Text by Alison Frank
Following on from the Royal Academy of Arts‘ show, Eyewitness: Hungarian Photogrpahy in the 20th Century earlier this year, The Hungarian National Museum celebrates the career of Hungarian-born photographer, André Kertész, originally named Andor Kohn, (1894-1985) who spent most of his career as an exile, first in Paris, then in New York. The Hungarian National Museum‘s retrospective of his career contains two sections. The main section gives a chronological overview of Kertész’s career; curated by Michel Frizot and Annie-Laure Wanaverbecq, this retrospective was previously exhibited in Paris, Berlin and Winterthur (Switzerland). The second, much smaller section, is a special Hungarian addendum curated by Eva Fisli and Emöke Tomsics as part of the museum’s international conference, Views of Kertész.
From Australia, to the Netherlands, South Africa and France, crowds descended on York for the inaugural ASFF. See who came out to play for this year’s event!
We will be accepting submissions for ASFF 2012 in December 2011 so check back soon for more information!
Jim Poyner Photography – www.jimpoyner.co.uk, ASFF, Aesthetica, Short Film Festival, York ©jim poyner 2011 all rights reserved.
For his first London exhibition since his celebrated Moonmilk series, Ryan McGinley has assembled seven new photographs, all in the largest format the American artist has yet worked in. Scale is one of the central variables in McGinley’s practice, as each photograph taken is initially printed in an array of sizes in order to fix the exact dimensions that allow the image to speak most effectively to the viewer. All prints in other sizes are then discarded. McGinley rarely produces his artworks at this 280 x 180 cm format, the maximum size, and only does so when the photograph truly calls for a vast canvas – an expanse that demands a heightened scrutiny from the viewer, as it does more attention on the part of the artist.
Parasol Unit presents a major exhibition of works by two of Sweden’s leading contemporary artists, Cecilia Edefalk and Gunnel Wåhlstrand, on show until 12 February 2012.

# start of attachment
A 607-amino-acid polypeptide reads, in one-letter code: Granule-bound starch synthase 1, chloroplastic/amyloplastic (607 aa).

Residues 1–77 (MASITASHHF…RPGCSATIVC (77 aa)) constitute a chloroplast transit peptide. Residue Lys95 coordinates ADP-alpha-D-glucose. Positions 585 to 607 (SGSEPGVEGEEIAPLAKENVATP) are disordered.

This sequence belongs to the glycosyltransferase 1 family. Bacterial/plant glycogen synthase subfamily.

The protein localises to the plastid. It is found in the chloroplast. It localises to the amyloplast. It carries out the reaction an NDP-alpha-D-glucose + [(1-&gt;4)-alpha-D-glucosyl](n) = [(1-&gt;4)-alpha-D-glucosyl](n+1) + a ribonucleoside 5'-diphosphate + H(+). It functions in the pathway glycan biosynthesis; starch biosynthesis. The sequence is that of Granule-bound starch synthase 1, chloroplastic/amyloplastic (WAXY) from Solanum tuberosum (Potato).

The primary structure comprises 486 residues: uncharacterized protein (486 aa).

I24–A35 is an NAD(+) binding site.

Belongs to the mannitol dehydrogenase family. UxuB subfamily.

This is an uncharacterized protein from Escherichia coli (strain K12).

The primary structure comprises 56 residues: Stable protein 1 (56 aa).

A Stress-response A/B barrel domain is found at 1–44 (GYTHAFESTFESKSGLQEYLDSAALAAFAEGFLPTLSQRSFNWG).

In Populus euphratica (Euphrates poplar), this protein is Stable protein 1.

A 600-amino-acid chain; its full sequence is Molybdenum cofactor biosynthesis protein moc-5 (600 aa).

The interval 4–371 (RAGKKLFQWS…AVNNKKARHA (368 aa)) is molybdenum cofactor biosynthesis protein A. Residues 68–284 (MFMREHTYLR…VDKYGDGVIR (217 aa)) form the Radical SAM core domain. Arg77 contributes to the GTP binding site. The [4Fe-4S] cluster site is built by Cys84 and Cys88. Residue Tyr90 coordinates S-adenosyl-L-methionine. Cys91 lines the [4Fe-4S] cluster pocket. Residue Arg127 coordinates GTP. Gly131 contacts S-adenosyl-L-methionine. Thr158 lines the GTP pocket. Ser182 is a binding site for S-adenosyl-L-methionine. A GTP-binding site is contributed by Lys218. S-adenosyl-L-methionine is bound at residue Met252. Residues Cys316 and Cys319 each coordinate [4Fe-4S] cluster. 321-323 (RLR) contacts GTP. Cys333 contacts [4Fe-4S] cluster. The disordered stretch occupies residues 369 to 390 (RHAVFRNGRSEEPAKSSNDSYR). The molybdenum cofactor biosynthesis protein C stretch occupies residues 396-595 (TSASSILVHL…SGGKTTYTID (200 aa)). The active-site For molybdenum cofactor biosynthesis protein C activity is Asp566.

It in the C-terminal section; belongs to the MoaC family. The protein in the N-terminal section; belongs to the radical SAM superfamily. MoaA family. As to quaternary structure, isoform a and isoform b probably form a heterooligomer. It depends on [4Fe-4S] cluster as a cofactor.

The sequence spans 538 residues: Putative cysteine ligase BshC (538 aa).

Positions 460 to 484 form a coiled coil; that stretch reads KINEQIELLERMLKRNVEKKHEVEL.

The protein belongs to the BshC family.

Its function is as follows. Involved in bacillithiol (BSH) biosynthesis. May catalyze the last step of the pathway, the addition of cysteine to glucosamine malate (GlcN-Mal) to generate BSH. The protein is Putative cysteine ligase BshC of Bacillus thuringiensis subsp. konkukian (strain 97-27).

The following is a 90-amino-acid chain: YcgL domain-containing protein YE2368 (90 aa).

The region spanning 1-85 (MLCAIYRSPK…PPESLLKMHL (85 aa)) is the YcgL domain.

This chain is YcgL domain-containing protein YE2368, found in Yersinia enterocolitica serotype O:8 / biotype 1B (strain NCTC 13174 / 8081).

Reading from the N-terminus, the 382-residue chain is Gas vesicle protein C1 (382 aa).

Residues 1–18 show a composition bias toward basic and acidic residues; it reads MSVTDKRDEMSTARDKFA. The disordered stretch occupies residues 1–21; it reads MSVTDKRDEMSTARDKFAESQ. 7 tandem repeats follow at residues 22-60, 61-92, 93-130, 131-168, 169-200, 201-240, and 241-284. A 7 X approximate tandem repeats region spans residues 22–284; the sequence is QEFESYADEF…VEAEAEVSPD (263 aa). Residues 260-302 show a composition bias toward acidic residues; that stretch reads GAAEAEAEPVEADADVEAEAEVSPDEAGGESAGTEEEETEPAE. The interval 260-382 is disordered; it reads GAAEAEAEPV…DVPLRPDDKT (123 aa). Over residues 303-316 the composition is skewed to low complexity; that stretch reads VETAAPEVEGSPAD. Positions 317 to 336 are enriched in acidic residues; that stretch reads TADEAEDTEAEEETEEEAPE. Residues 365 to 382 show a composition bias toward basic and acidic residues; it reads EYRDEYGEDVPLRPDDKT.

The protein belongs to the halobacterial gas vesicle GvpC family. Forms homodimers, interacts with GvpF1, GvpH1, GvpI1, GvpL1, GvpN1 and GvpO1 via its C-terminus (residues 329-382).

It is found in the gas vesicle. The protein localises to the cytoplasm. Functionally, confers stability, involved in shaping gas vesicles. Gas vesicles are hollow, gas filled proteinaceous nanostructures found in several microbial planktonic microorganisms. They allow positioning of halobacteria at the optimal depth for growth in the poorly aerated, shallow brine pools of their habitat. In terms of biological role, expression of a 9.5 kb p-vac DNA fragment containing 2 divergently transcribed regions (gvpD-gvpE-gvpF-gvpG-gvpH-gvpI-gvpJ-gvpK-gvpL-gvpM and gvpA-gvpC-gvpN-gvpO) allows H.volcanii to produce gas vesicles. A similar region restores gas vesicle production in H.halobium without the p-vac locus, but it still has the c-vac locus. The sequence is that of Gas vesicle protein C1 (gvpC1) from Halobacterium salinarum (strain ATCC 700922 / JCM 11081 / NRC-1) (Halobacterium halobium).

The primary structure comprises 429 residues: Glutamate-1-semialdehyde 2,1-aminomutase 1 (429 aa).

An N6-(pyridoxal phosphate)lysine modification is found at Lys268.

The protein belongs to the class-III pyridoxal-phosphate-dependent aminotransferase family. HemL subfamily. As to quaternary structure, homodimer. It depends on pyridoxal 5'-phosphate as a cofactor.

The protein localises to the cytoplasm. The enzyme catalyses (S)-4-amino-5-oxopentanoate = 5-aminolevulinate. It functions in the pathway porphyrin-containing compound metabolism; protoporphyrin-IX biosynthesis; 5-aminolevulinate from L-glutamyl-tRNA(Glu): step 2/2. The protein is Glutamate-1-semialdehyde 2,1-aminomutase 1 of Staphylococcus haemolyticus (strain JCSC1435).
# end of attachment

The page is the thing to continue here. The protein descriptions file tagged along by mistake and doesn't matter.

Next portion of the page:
Text by Liz Buckley
Everything Is Happening At Once at The Cornerhouse, Manchester, is the first solo UK exhibition in a public institution by Asian artist Rashid Rana. Rana’s work explores how physical realities and social practices affect our culture and identity. He is also particularly interested in the contrasts that appear in everyday life. This interest manifests itself itself in the exploration of both two and three dimensional fields found in the artist’s work. Using a mixture of both micro and macro images in his work, which reference the idea of the whole vs. fragment that many of the pieces in this show embody, Rana uses the theme of abstraction, however his techniques are not abstract.
There are a few things you will already know about Sofia Coppola; she wrote Lost in Translation, was the first American woman to win the Golden Lion at the Venice Film Festival with Somewhere and was the woman behind the Dior commercial for Miss Dior Chérie which she shot in Paris with Maryna Linchuk. Then there are the things you may not know about Sofia Coppola, which you probably should. She grew up on the sets of Francis Ford’s films and even appeared as a baby boy in the christening scene of The Godfather. After partnering with Sonic Youth’s Kim Gordon on her clothing line Milk Fed (sold exclusively in Japan), Coppola must have got a taste for collaboration as since then she has worked with Robert Wilson, Hedi Slimane and The White Stripes. Her latest project sees Coppola take the role of curator of a new Robert Mapplethorpe exhibiton at Galerie Thaddaeus Ropac, Paris.